- push(): When this operation is performed, an element is inserted into the stack.
- pop(): When this operation is performed, an element is removed from the top of the stack and is returned.
- top(): This operation will return the last inserted element that is at the top without removing it.
- size(): This operation will return the size of the stack i.e. the total number of elements present in the stack.
- isEmpty(): This operation indicates whether the stack is empty or not.
A queue is a linear data structure that follows the First-In-First-Out (FIFO) principle. In a queue, the first element added is the first one to be removed.
Queue Data Structure
Types of Queue:
- Input Restricted Queue: This is a simple queue. In this type of queue, the input can be taken from only one end but deletion can be done from any of the ends.
- Output Restricted Queue: This is also a simple queue. In this type of queue, the input can be taken from both ends but deletion can be done from only one end.
- Circular Queue: This is a special type of queue where the last position is connected back to the first position. Here also the operations are performed in FIFO order. To know more refer this.
- Double-Ended Queue (Dequeue): In a double-ended queue the insertion and deletion operations, both can be performed from both ends. To know more refer this.
- Priority Queue: A priority queue is a special queue where the elements are accessed based on the priority assigned to them. To know more refer this.
- Enqueue(): Adds (or stores) an element to the end of the queue..
- Dequeue(): Removal of elements from the queue.
- Peek() or front(): Acquires the data element available at the front node of the queue without deleting it.
- rear(): This operation returns the element at the rear end without removing it.
- isFull(): Validates if the queue is full.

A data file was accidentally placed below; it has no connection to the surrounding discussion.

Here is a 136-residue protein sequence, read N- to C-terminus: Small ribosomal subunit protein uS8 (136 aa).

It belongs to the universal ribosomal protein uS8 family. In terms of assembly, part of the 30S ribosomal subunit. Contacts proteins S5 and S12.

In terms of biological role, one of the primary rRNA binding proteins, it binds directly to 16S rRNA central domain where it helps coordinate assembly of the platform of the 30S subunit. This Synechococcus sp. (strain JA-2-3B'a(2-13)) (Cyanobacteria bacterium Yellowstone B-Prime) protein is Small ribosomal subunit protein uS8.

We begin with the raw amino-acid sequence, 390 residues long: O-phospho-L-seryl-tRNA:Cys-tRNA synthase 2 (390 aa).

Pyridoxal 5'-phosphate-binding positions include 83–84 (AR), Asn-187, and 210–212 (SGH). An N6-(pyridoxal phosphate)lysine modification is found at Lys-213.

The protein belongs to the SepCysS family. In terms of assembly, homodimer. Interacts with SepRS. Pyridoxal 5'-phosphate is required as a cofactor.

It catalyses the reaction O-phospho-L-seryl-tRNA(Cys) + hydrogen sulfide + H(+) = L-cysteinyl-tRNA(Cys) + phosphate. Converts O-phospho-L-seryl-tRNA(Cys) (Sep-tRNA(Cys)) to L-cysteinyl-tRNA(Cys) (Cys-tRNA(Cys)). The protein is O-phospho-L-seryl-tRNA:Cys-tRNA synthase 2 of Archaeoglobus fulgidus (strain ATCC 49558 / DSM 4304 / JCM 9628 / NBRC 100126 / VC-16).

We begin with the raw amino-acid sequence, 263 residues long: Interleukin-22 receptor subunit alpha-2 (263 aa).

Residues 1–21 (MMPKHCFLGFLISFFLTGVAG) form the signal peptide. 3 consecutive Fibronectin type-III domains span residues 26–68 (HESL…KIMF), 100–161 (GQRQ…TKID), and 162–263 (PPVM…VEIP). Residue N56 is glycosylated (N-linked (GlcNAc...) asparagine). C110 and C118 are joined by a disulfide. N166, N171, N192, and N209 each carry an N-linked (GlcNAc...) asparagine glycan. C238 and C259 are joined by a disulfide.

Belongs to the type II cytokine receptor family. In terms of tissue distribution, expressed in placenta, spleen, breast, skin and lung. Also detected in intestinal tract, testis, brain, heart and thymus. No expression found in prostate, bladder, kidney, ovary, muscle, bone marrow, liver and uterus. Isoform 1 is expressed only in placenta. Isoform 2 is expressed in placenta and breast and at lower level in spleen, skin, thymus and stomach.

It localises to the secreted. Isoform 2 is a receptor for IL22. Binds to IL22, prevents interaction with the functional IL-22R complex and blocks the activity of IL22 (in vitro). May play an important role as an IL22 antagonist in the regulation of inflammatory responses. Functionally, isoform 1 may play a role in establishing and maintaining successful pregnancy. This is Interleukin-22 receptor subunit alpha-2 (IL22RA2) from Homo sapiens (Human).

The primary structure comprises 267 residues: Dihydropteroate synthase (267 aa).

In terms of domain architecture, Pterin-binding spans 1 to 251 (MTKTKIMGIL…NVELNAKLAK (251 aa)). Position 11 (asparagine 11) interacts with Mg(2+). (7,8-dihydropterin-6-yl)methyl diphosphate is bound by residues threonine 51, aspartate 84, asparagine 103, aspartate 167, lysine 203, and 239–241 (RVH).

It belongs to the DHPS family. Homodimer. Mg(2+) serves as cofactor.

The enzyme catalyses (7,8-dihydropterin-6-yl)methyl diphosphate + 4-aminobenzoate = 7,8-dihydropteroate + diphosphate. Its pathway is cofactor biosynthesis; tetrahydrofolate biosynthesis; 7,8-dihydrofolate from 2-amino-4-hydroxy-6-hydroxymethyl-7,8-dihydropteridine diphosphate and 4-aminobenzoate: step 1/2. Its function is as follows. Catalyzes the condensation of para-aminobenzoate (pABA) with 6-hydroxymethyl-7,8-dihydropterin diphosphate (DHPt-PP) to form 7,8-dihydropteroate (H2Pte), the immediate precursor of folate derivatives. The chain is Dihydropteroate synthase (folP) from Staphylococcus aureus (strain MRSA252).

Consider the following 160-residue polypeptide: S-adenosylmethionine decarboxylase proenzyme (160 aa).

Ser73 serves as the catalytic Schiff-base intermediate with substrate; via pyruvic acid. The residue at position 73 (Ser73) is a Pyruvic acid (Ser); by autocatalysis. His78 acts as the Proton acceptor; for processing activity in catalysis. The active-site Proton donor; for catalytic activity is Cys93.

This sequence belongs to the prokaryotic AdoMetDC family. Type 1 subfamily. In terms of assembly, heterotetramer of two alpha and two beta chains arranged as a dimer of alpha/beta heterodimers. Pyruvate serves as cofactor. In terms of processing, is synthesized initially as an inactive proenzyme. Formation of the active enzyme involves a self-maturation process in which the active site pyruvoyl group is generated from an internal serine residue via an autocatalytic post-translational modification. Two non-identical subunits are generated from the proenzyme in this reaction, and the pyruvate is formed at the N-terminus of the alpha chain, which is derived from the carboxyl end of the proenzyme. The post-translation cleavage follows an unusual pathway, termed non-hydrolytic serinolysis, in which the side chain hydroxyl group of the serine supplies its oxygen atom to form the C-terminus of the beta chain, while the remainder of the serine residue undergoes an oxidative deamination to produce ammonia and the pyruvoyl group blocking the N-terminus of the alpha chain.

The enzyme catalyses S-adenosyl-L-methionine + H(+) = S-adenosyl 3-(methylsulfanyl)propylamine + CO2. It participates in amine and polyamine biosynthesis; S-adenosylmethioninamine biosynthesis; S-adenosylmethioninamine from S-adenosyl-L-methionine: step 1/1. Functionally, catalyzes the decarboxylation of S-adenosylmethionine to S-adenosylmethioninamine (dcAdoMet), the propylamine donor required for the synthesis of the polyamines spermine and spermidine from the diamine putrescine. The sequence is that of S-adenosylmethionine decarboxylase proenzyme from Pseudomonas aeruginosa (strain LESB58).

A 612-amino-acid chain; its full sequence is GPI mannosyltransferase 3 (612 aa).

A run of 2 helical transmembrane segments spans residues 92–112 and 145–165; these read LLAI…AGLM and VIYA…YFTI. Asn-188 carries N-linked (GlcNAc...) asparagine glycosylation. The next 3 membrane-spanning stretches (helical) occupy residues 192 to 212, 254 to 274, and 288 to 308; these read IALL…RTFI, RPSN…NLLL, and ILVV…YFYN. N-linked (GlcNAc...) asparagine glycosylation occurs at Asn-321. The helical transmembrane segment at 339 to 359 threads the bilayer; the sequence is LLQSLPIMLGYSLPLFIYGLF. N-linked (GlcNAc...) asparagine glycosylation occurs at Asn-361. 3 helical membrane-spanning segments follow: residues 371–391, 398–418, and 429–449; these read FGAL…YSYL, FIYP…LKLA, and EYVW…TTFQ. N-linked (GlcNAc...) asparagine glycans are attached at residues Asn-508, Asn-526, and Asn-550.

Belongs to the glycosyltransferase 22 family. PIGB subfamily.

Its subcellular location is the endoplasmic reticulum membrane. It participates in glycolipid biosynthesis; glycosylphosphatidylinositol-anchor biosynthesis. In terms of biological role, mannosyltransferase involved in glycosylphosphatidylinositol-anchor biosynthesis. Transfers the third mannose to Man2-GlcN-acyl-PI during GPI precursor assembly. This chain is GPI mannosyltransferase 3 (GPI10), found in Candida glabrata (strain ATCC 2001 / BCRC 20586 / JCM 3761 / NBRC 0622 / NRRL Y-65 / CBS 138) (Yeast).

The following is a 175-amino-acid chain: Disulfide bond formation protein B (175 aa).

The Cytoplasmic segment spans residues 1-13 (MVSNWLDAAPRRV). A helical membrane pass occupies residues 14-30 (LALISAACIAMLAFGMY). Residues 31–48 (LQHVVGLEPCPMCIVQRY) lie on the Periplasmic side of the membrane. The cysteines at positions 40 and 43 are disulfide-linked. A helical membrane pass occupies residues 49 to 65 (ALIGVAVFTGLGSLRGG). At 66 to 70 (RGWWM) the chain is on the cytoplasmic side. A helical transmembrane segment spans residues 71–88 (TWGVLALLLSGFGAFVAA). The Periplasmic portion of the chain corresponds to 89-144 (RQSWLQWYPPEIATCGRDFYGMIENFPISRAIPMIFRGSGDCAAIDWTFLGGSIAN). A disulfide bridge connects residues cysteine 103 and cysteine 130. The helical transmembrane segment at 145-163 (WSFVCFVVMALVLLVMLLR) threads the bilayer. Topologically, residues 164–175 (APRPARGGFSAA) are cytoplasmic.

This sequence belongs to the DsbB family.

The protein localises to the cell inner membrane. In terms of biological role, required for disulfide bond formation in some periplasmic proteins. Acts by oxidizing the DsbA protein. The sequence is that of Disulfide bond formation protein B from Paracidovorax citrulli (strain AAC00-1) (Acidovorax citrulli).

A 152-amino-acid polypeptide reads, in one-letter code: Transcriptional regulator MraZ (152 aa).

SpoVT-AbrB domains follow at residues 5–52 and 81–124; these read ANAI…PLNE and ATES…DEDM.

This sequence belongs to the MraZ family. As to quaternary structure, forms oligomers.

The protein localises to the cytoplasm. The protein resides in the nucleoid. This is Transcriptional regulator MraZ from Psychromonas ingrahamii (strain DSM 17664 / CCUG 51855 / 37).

- isNull(): Checks if the queue is empty.
Advantages of Linear Data Structures
- Efficient data access: Elements can be easily accessed by their position in the sequence.
- Dynamic sizing: Linear data structures can dynamically adjust their size as elements are added or removed.
- Ease of implementation: Linear data structures can be easily implemented using arrays or linked lists.
- Versatility: Linear data structures can be used in various applications, such as searching, sorting, and manipulation of data.
- Simple algorithms: Many algorithms used in linear data structures are simple and straightforward.
Disadvantages of Linear Data Structures
- Limited data access: Accessing elements not stored at the end or the beginning of the sequence can be time-consuming.
- Memory overhead: Maintaining the links between elements in linked lists and pointers in stacks and queues can consume additional memory.
- Complex algorithms: Some algorithms used in linear data structures, such as searching and sorting, can be complex and time-consuming.
- Inefficient use of memory: Linear data structures can result in inefficient use of memory if there are gaps in the memory allocation.
- Unsuitable for certain operations: Linear data structures may not be suitable for operations that require constant random access to elements, such as searching for an element in a large dataset.